The major result of this modeling study is that gradual relaxation of NPIs, such as large-scale detection and quarantine, would be safe as vaccine coverage increased. In particular, for the transmission of wild strain in a city with a population of 20 million, NPIs can be relaxed when vaccine coverage reaches 50.42%. The outcomes will be improved if the vaccination strategy was accelerated or high-risk groups were given priority.
Consistent with previous studies [52–55], our results suggested that the relaxation of NPIs before establishment of sufficient immunity increased the probability of COVID-19 resurgence (maximum daily infected cases and the number of deaths). In particular, our model indicated that if vaccine effectiveness was 79.34%, vaccine coverage must be 50.42% before NPIs can be fully relaxed. Before vaccine coverage reaches 50.42%, NPIs still had a significant impact in preventing resurgence, and some NPIs were still needed even if vaccine coverage increased. However, once vaccine coverage reached 50.42%, almost all NPIs can be relaxed, and when coverage reached 75.62%, resurgence was very unlikely. We also estimated that 8 months are needed to achieve the vaccine coverage threshold for the fully relaxation of NPIs in the combination of accelerated vaccination strategy and key groups firstly strategy. However, if we conduct a slow vaccination strategy, NPIs would not be fully liberalized in three years. The vaccination coverage threshold 50.42% was estimated based on the transmissibility of wild strain and the vaccine efficacy against wild strain infection. Although there were some variants of SARA-CoV-2, such as the Alpha (B.1.1.7), Beta (B.1.351), Gamma (P.1) and Delta (B.1.617) variant, the protection of COVID-19 vaccine seems to retain against the disease . While some study found that the COVID-19 vaccine effectiveness against the Beta variant was lower [56–58]. As our results suggested that with the increasing of transmissibility of variants and the possible decreasing of vaccine effectiveness, the vaccine coverage threshold for safely relaxing NPIs would be higher. As scientists around the world learn more about the Delta variant of the novel coronavirus, they have been finding that it is more transmissible than the variants that have preceded it [51, 59], further implying the need of speeding up vaccination.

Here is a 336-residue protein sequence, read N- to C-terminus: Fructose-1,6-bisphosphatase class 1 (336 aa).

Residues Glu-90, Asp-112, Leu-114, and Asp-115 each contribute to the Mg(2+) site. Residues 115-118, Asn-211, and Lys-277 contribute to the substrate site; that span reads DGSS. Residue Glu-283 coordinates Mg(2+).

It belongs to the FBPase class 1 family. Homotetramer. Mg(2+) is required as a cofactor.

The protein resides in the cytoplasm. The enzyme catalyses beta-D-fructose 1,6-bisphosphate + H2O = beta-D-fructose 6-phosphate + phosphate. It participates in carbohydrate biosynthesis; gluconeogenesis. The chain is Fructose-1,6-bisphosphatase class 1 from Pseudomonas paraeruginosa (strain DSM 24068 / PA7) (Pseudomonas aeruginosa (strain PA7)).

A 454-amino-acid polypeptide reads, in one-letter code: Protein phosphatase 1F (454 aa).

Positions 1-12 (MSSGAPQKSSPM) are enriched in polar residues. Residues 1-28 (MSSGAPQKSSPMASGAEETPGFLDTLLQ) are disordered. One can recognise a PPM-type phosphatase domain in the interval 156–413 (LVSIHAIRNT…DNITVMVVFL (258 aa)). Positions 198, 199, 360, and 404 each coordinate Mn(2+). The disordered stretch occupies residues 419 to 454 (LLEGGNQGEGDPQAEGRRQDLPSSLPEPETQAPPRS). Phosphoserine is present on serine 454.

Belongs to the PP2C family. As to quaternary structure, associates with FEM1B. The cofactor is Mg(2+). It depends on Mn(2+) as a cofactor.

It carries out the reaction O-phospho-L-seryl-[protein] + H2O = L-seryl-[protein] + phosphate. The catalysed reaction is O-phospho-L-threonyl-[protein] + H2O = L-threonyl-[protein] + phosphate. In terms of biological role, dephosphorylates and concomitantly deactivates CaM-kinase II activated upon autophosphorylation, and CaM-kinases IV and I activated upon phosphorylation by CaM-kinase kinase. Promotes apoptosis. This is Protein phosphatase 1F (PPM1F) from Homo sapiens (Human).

A localized COVID-19 outbreak occurred in Guangzhou on May 21, 2021 and on May 31, 2021, there were 34 symptomatic cases and 8 asymptomatic infections . According to public data, we estimated that vaccine coverage was 40% (effective vaccinated population: 31.74%) in Guangzhou on May 23, 2021. If Guangzhou implemented moderate NPIs, in particular if the MDT was 7 to 8 days, the probability of resurgence was 30–60%. This suggested that NPIs, such as the social distancing, large-scale nucleic acid testing, close contact tracking, and centralized isolation, still played a significant role in reducing the probability of resurgence and controlling local resurgences before the vaccine coverage threshold was attained. On 29 May 2021, there were 12 COVID-19 asymptomatic infections in Guangzhou , which had met the criteria of resurgence. However, even if Guangzhou lifted all NPIs, the resurgence probability was estimated about 90%. Those facts suggested that the virus might be more infectious, or the efficiency of vaccine may be not high enough for the variants. As vaccine coverage increased, the NPIs can be gradually relaxed without increasing the risk of resurgence.